Examination of grade histories suggest that career trajectories are by and large relatively flat. That is, most students are quite consistent during their college careers. "A" students are visible early in their college careers. Likewise, students who perform poorly as freshman rarely show significant improvement. Nonetheless, there are exceptions to this rule. Some students are "late bloomers" who do better and better as they adjust to the college experience. Unfortunately the opposite trend can also be found. A few students start strongly but perform less well over time. UCC raters found these general patterns held up in the sample of portfolios we examined. For the majority of students reviewed, two of the three raters did not discern significant change in their writing and critical thinking abilities although clearly many have significantly expanded their information base over the course of their college careers. Depending on the performance characteristic assessed, between 20% and 50% of the students were judged to show significant improvement over time.
Rating the Raters
All historical information on student grades was hidden from the members of the UCC until after their assessments of the portfolios were completed. Following the UCC assessment of the portfolios, classroom grade performance and portfolio assessments were correlated to see if these evaluative schemes identified common performance. Two questions motivate this comparison. Do portfolio assessment differ from the classroom assessments of individual faculty who saw the students on a day-to-day basis? If they do, what does that tell us about the classroom assessment or the portfolio assessment? Ability to discriminate improving students from stable students offers some face validity for the portfolio process. If the portfolio assessment and GPA picture are not consistent, we need to ask whether this is a problem and if so, is it a function of failures in the portfolio evaluation process.
There is good news and bad news in our evaluation of the portfolio assessment process. First the good news: The mean faculty ratings of student performance on factual knowledge and understanding of issues, critical thinking, use of evidence in argument, and overall writing ability correlated both with the raters estimate of the students' GPA (.66) and, more importantly, with the students' actual GPA (.49). These characteristics are important for student success. Even more, the best predictor of academic success is critical thinking ability and this finding justifies our emphasis on critical thinking as a key departmental goal. (The correlation between faculty assessment of critical thinking ability and actual GPA is 0.79!)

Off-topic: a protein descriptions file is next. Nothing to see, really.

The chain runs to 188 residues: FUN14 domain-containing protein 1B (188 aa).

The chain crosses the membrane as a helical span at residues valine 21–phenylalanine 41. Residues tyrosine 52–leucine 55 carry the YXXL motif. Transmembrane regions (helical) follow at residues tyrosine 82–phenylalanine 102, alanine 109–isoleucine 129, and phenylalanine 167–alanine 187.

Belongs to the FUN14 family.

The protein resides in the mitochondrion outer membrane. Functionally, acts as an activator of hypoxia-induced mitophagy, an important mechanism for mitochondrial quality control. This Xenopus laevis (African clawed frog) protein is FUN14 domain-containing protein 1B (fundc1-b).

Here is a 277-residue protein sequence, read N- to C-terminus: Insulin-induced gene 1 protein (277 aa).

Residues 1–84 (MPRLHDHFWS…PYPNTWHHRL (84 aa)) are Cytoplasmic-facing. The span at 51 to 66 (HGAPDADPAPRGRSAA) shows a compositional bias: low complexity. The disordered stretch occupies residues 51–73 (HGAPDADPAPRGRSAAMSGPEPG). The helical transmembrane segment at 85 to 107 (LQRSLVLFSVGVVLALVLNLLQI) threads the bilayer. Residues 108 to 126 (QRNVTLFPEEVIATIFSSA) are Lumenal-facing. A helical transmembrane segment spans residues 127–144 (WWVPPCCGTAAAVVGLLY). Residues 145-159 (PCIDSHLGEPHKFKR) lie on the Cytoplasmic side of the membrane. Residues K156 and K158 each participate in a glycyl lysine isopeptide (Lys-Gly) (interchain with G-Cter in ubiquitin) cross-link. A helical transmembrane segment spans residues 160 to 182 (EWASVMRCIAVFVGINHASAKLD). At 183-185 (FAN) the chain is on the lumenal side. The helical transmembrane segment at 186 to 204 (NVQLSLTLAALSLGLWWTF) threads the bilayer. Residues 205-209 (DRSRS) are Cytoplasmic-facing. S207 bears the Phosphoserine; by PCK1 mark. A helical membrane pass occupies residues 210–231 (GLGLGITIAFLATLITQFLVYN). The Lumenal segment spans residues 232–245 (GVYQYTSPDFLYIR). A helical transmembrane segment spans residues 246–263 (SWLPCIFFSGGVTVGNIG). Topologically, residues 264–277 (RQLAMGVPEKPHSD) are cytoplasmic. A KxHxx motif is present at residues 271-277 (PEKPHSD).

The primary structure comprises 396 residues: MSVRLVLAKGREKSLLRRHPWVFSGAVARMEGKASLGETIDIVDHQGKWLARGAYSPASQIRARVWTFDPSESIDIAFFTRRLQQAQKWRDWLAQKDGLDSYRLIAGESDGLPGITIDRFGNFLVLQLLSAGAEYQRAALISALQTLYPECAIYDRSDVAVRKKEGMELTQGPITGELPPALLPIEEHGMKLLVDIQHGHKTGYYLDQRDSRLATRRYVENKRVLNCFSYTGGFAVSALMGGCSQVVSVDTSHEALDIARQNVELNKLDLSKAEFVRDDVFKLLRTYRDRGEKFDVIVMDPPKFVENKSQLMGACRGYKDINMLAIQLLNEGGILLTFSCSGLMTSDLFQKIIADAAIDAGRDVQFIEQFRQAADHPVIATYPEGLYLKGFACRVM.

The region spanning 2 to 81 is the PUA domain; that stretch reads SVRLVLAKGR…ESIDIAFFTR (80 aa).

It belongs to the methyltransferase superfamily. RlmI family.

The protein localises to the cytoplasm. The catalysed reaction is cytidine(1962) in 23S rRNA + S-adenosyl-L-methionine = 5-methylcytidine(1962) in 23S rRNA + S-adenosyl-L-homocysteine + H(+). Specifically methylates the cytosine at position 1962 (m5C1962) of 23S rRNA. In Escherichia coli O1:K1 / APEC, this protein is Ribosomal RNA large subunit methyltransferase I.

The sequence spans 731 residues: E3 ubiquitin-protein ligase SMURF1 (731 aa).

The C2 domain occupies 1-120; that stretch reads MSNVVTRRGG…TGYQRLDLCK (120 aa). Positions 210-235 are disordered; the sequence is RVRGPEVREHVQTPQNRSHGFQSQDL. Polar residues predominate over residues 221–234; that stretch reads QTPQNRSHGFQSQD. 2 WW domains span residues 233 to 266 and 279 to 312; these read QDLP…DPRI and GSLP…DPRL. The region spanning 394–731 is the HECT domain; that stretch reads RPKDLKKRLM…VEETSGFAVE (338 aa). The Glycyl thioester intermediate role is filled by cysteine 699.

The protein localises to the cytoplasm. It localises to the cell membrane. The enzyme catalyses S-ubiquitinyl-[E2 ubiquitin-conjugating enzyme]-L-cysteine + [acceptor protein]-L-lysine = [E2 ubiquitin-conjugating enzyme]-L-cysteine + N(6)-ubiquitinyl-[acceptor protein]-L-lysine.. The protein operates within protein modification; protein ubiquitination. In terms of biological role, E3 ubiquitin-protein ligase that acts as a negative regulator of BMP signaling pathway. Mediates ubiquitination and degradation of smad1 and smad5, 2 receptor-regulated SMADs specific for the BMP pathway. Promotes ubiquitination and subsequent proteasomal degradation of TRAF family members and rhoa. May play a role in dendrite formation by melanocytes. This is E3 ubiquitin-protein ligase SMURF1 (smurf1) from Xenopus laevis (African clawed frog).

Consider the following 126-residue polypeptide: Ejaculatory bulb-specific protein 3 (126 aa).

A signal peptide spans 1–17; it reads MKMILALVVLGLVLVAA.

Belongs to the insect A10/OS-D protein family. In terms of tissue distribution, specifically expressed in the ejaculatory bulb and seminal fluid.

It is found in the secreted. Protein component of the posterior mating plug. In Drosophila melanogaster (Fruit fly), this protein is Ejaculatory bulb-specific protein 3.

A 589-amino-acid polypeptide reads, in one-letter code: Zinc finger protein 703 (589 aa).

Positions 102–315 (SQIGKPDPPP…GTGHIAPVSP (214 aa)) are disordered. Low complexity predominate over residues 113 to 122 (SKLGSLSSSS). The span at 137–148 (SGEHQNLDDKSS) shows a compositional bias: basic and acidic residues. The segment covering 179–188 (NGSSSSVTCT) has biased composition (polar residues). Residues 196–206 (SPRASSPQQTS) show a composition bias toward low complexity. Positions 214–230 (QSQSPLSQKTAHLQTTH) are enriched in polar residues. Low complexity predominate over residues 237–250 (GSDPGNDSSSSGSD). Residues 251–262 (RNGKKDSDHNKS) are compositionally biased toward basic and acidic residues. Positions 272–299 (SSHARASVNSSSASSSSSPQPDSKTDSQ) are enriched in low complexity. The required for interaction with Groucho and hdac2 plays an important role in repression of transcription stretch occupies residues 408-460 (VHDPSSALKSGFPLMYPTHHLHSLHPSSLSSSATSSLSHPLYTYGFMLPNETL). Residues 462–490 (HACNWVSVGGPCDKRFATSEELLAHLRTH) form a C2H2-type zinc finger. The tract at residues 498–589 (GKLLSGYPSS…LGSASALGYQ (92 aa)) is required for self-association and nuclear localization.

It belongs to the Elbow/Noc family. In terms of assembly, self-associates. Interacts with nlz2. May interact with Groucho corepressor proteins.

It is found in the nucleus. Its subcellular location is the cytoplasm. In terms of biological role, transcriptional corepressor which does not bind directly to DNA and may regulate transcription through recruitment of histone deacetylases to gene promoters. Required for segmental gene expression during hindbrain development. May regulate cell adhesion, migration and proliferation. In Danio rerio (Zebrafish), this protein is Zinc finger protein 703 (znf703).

The bad news: In assessing the performance of these 14 students, faculty raters often disagreed. There is little evidence of strong inter-rater reliability in the weak mean bivariate correlations between faculty ranging from .31 to .42. Mean correlations between faculty assessments of factual knowledge, critical thinking, use of evidence, and writing ability ranges from .18 to .44. Surprisingly, student understanding of issues and their level of factual knowledge appeared to be the most difficult item on which to find agreement among the raters. Further, for a number of students, estimating the quality of critical thinking proved impossible because either the assignments did not ask for such judgments or the student ignored the instructions to provide such judgment. Additional evidence of the failure of portfolio assessment is the near zero correlation between raters' estimates of student grade point average: faculty raters simply disagreed over who was an A, B or C student (r = 0.16).
More bad news. The second assessment made of each portfolio was whether or not the student appeared to make progress over the course of his or her 4 year CU undergraduate career. Committee judgments were compared to each other and to the students' GPA changes between their first year at CU and later academic performance. The results of our assessment efforts were somewhat frustrating. The committee members did not agree as to which files showed evidence of progress over the four year period. Two raters identified a minority of the files as showing improvement but in only one case did they agree. The third rater judged improvement to be present in almost every instance. Furthermore, the committee assessments of improvement do not coincide with student GPA improvements or declines.
Overall, while the portfolios paint a reasonable picture of student performance, reconsideration of the rating process suggests caution be used in any future outcomes assessment based on portfolios. Not only are assessments of the portfolios difficult, they may not provide reliable information. Further, other than pointing the committee toward the assessment of the final examination process next year, portfolio assessment serves as an ambiguous guide to policy recommendation.
Senior surveys are conducted by the department. Department surveys are completed by over 90% of graduating seniors as part of graduation checkout with the department undergraduate advisor.
More extensive senior surveys are also conducted by CU's Office of Planning, Budget, and Analysis (PBA). These surveys are subject to self-selection bias: they are returned by only a small sample of graduated seniors. Nonetheless, the picture painted by these returns is consistent with both department exit interviews conducted as part of graduation checkout and impressionistic information drawn from personal experiences of the members of the UCC.